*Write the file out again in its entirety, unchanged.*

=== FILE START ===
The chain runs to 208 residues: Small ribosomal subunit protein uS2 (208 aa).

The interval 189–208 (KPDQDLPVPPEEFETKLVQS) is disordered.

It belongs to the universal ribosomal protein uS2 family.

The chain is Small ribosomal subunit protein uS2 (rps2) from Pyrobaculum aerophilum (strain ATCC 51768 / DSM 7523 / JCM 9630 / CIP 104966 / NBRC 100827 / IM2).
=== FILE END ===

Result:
The chain runs to 208 residues: Small ribosomal subunit protein uS2 (208 aa).

The interval 189–208 (KPDQDLPVPPEEFETKLVQS) is disordered.

It belongs to the universal ribosomal protein uS2 family.

The chain is Small ribosomal subunit protein uS2 (rps2) from Pyrobaculum aerophilum (strain ATCC 51768 / DSM 7523 / JCM 9630 / CIP 104966 / NBRC 100827 / IM2).